Assassin’s Creed Chronicles: China Review
Words: Josh West
It’s becoming increasingly difficult to approach the Assassin’s Creed franchise without burning cynicism. After years of suffering through yearly instalments that seemed content with revelling in mediocrity, battlin’ crippling bug infestations and developing half-baked story ambitions, you have to wonder where Ubisoft could possibly take its Assassin’s series next. The surprising answer is this: slice away half a dimension and take it to China.
Assassin’s Creed Chronicles: China successfully broadens the already convoluted pantheon of playable heroes stuffed inside the Animus memory banks to include Shao Jun, a young female assassin on a rampage through a Templar controlled Ming Dynasty. It’s an interesting new perspective, though it’s wasted on an otherwise forgettable story and detestable voice acting. Still, you don’t come to Assassin’s Creed to marvel at the writing, you come to bleed dudes from the throat with hidden blades and scale cool environments.
Assassin’s Creed Chronicles: China lets you do both of those things, albeit not quite as well as the best Assassin’s Creed instalments have in the past, or even as well as the games that have inspired it for that matter. ACC: China is a 2.5D stealth platformer that is very obviously inspired by Klei Entertainment’s 2012 Mark Of The Ninja – we just can’t overstate this enough. And while it’s refreshing to see an Assassin’s Creed game actually focus on stealth again, the execution isn’t as solid as we’d have hoped or expected.
In fact, it’s a game that feels like it is at its best when it isn’t trying to find its place within the now-bloated structure and feature set of its namesake. There are fleeting moments of fun to be had hiding in the shadows, moving through levels like a ghost and assassinating targets in the most silently violent ways possible. But it lacks heart. This is an Assassin’s Creed game without a sense of adventure, and at times it even feels like it’s leaning closer to resurrecting the Prince Of Persia series, though it lacks all of the cool platforming and interesting mechanics you’d expect to see from such a revival.
Stealth games tend to have a punishing finality to them; you might know this as the game system known as ‘trial and error’ and it has become a bastard trope of the genre. Thankfully, ACC: China has plenty of mechanics in place that allow you to reasonably make smart decisions and minimise detection. Enemy lines of sight and sound radii are plainly represented on the screen as cones and circles, which shift colour as you veer on the edge of detection. In terms of style and functionality, it’s a straight lift from Mark Of The Ninja, though that’s certainly not a bad thing. In fact, it’s while you are dancing between the clearly defined lines of sights, pulling enemies into the darkness without a sound and gleefully skipping across environments to hunt for collectibles that you’ll begin to enjoy yourself.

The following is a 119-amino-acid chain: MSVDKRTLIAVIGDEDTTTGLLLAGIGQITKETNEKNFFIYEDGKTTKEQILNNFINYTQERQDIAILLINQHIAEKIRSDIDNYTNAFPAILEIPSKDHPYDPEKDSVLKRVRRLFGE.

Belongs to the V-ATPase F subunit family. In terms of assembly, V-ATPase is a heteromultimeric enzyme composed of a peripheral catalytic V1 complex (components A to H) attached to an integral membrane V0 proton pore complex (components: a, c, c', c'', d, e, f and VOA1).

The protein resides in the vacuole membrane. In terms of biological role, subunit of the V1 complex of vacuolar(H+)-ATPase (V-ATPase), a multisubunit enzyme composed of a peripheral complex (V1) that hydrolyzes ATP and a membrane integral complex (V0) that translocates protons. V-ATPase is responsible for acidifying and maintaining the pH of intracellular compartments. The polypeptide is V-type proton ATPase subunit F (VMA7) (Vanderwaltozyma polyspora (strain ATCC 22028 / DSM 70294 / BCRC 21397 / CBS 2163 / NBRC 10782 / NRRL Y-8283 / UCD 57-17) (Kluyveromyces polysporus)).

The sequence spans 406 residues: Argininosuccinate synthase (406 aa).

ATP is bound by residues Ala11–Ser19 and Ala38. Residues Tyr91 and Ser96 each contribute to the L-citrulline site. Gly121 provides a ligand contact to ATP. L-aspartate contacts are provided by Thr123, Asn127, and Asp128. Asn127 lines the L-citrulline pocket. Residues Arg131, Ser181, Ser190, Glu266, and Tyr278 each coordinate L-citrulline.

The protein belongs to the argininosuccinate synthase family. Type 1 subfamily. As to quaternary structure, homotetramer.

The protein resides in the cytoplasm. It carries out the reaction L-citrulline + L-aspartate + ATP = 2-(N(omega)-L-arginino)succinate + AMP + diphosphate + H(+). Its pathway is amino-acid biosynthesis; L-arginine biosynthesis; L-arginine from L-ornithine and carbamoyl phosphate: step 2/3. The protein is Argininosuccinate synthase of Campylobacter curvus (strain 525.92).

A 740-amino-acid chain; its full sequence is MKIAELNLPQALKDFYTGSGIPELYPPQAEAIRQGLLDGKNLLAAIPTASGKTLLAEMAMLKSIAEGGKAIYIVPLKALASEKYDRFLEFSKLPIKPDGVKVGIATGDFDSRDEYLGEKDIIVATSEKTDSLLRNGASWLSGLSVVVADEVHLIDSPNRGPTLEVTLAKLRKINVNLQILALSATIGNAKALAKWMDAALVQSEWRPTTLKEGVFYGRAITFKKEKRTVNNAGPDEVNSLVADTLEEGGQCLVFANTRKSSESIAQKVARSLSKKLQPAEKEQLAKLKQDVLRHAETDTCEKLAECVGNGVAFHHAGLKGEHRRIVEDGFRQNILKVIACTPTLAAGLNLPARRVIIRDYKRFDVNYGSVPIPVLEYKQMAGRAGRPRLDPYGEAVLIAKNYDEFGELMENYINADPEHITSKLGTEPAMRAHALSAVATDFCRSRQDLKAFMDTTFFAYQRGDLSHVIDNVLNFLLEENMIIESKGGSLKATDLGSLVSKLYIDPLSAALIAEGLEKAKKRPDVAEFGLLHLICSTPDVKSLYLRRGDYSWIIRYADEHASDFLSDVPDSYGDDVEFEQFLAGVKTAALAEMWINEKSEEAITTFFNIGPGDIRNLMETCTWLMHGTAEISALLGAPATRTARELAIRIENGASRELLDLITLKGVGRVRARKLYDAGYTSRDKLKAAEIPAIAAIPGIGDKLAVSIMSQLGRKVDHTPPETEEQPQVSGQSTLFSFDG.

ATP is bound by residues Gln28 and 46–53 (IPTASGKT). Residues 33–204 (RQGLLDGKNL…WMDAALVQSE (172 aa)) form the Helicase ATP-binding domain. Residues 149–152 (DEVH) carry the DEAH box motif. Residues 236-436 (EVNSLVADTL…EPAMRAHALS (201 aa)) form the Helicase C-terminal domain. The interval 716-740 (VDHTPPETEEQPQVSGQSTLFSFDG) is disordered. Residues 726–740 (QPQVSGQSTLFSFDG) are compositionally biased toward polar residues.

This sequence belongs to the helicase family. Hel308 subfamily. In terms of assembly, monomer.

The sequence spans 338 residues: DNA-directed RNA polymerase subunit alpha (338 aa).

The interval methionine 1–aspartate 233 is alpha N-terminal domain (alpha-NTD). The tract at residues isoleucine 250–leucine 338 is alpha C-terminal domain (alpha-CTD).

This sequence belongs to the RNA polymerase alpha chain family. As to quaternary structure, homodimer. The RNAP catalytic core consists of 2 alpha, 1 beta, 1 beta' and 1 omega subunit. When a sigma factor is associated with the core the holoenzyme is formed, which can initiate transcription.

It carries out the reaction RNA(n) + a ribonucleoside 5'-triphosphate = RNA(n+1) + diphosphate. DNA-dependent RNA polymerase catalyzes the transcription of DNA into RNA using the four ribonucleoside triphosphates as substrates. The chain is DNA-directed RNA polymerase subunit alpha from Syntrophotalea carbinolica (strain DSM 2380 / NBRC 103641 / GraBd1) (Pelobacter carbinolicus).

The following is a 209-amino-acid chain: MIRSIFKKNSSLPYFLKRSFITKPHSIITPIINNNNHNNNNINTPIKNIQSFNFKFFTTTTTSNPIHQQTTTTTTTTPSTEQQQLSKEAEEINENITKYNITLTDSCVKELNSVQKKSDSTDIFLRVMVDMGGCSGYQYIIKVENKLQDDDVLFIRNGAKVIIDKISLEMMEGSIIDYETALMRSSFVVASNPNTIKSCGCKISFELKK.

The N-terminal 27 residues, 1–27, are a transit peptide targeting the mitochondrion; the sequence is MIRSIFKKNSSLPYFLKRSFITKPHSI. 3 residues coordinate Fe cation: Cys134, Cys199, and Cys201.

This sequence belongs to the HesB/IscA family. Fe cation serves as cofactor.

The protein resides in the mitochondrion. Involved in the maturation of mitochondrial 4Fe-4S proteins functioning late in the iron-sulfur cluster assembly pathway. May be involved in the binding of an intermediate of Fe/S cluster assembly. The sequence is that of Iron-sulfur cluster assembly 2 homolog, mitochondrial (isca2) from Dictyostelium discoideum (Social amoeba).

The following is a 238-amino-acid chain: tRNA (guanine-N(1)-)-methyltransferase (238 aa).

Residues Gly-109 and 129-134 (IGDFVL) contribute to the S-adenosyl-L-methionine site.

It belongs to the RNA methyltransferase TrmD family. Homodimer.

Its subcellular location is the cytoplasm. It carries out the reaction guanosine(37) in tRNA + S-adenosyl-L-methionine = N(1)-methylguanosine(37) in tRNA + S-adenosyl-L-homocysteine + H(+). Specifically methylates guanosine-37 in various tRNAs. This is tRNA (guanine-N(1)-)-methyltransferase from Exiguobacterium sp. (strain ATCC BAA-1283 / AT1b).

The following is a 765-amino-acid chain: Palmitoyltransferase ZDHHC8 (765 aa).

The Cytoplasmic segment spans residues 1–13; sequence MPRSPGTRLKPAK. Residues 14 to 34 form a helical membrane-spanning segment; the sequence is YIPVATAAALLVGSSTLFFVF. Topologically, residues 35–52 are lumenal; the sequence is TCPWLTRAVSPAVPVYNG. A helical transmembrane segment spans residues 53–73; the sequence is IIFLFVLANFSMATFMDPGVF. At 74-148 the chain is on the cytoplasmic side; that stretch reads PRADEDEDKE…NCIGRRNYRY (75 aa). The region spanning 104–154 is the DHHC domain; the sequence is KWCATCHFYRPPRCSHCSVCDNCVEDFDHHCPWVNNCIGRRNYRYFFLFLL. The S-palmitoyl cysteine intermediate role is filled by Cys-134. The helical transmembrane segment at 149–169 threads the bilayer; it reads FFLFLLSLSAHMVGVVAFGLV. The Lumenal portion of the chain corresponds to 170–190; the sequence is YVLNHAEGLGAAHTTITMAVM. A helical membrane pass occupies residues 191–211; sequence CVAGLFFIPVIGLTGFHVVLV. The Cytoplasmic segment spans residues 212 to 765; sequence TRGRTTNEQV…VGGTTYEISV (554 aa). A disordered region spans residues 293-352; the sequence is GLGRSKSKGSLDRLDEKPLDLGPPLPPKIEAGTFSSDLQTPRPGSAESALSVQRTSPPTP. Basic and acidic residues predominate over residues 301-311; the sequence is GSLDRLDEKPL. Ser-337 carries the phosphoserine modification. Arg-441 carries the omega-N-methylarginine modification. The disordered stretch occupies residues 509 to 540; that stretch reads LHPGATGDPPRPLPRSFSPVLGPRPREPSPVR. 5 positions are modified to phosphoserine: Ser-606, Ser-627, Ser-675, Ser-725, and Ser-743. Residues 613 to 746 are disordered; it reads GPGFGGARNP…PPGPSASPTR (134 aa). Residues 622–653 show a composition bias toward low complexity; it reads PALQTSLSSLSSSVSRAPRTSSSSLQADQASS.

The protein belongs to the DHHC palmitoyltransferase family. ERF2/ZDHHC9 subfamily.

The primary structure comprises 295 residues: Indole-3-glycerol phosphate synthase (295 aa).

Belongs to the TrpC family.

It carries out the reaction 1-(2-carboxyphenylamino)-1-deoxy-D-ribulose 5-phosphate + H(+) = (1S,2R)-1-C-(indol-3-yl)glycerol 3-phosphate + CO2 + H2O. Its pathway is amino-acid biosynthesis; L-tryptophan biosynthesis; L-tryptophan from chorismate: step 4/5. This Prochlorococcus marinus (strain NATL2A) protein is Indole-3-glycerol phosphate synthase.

That’s because developer Climax makes interesting use of the 2.5D style, layering backgrounds to give every area a sense of depth and place. It shows glimpses of genius level design, but we often got the sense that the studio was unwilling to trust its players to go their own way. There are often multiple paths and routes to every objective, though you are rarely encouraged or challenged to move off of the beaten path. ACC: China might give you a lot of tools and skills, but what you have to use and when you have to use it is clearly, frustrating, signposted.
The flaws in the layered design is a missed opportunity for Climax, and hopefully one it will address in future instalments to the Assassin’s Creed: Chronicles episodic series. It brings life and a sense of place to a game that desperately needs it. Which is useful, because in spite of the colourful drawn art style, the muted colours make the entire experience feel a little hollow. We’d never thought we’d say that about an Assassin’s Creed game that’s finally devoid of the sterile sci-fi overlay, so congratulations on that front Ubi.
Of course, stealth isn’t the only item of interest in ACC: China. You can try to do things your own way if you wish, though you are very rarely rewarded for trying to be smart. It usually leads you into direct combat, which somehow feels even more subdued than in other Assassin’s Creed titles. The animations might be fluid, but sword fighting is devoid of a rhythm. Swinging your blade, parrying or dodging attacks lacks energy, it’s all rather mundane. It’s more challenging than any combat we’ve seen in the series since perhaps the debut in 2007, but it isn’t fun or intuitive. That by itself pushes you to dance between shadows and avoid enemies entirely, but the combat represents one of the larger issues: it’s lacklustre, like the majority of the experience here. Hell, maybe we should stop being such cynical bastards and just enjoy the pretty new art style.